Lothian hospitals worst in Scotland for hitting stroke targets

Stroke victim Ros Jack. Picture: Ian Georgeson
Stroke victim Ros Jack. Picture: Ian Georgeson
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Stroke patients in Lothian are receiving the poorest care in mainland Scotland after hospitals again failed to hit targets amid warnings over “significant disparity” of standards.

People who have suffered a stroke should get prompt admission to a stroke unit, a brain scan, a swallow screen to stop choking and aspirin to thin the blood and prevent another stroke.

Despite improvements, only 54 per cent of Lothian patients received the appropriate care in 2015, compared with 79 per cent in the Borders and 64 per cent in Glasgow.

NHS Lothian has rolled out specialist training for nurses to identify stroke earlier to improve performance.

The audit highlighted that Lothian hospitals struggle to offer early access to specialist stroke unit care compared with other areas, often due to high demand for beds that forces patients to stay in other wards.

Andrea Cail, Scotland director for the Stroke Association, said: “People who have had a stroke rely on getting to hospital quickly in order to receive prompt diagnosis and treatment.

“We are concerned at the significant disparity across Scotland in delivery of the Stroke Care Bundle – the package of care every stroke patient should get when they are in hospital.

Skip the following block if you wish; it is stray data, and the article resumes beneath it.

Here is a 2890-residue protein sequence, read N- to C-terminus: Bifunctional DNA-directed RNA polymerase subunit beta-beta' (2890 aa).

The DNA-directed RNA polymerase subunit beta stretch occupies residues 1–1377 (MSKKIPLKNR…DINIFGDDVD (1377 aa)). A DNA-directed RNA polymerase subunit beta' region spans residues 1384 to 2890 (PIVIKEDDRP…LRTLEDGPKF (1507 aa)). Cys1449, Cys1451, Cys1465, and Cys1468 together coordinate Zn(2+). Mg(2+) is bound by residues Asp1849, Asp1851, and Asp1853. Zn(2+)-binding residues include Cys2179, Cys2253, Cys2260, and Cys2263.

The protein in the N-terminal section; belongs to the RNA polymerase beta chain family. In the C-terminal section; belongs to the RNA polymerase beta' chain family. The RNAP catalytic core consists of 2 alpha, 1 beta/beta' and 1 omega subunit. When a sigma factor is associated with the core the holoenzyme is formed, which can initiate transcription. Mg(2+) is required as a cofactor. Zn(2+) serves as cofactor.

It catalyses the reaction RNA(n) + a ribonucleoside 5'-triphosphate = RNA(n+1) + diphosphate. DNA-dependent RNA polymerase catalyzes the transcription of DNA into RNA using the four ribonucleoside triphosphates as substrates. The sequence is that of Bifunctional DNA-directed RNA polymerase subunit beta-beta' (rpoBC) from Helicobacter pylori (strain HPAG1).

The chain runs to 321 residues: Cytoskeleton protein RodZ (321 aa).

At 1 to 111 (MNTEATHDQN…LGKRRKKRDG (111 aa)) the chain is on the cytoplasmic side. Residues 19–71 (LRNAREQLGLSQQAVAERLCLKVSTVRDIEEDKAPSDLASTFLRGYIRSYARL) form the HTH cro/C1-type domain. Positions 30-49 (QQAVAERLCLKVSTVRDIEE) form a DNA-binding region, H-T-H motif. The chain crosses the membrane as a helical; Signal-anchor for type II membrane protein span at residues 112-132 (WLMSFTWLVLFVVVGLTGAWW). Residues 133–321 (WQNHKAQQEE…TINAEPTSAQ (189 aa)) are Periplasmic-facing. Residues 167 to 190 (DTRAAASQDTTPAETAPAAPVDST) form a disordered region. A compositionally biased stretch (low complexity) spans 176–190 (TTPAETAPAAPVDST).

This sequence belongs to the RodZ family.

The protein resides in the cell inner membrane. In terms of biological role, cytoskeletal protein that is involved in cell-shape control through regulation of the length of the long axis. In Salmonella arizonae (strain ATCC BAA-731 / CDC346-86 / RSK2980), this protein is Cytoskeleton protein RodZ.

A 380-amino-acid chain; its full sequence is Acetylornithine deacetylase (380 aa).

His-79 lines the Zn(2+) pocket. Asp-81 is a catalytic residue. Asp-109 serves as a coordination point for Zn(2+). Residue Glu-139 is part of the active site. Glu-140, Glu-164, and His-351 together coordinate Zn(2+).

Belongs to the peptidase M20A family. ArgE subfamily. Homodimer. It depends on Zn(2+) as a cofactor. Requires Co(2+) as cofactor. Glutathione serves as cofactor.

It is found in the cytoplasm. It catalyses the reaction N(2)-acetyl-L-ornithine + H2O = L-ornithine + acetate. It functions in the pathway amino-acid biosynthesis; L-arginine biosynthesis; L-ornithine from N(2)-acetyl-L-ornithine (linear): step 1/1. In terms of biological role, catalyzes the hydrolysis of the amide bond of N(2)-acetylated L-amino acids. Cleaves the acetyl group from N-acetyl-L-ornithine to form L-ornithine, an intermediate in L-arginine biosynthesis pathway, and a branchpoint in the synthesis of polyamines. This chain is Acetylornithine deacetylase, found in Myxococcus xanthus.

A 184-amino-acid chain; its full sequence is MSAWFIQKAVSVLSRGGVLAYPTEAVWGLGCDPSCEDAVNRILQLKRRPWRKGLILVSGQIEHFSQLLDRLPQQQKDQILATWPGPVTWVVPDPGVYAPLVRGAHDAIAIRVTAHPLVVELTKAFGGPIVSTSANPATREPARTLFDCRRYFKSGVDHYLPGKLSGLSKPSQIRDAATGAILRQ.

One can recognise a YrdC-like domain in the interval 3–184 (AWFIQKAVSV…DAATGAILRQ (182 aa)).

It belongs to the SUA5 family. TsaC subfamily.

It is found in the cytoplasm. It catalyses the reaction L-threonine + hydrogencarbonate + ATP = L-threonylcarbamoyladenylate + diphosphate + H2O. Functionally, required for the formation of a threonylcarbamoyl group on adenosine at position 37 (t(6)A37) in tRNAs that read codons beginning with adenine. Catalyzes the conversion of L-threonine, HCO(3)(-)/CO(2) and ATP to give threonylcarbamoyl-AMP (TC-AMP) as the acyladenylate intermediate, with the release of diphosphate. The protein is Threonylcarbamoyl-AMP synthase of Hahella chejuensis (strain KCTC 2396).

“This has a knock-on effect on supporting people to achieve the best possible recovery after stroke.”

Only 67 per cent of Lothian patients were given clot-busting drugs to tackle blockages within an hour of arrival, against a target of 80 per cent.

The number of patients given a swallow screen to stop them from choking has risen to 77 per cent but still missed the 90 per cent target.

Stroke is the third biggest killer and leading cause of disability in Scotland. The cost of caring for stroke patients accounts for five per cent of the whole NHS bill.

Lib Dem health spokesman Alex Cole-Hamilton MSP said: “Today’s report shows that some stroke patients are missing out on receiving care that meets the agreed standard. Ministers need to work with health boards to strengthen their responses to one of the biggest killers in Scotland.”

Jim Crombie, chief officer of acute services at NHS Lothian, said: “We are committed to providing the best quality care. An intensive training regime has been rolled out across NHS Lothian to ensure more nurses are aware of lifesaving stroke and TIA assessment and treatment. Teams of specialist outreach staff are also being developed and dedicated stroke units combining care and rehabilitation have also been created.

“A programme of quality improvement work to boost access to speciality beds by working across our three acute hospitals is under way and is also focusing on redesigning patient pathways to ensure patients are treated at the right place by the right teams.”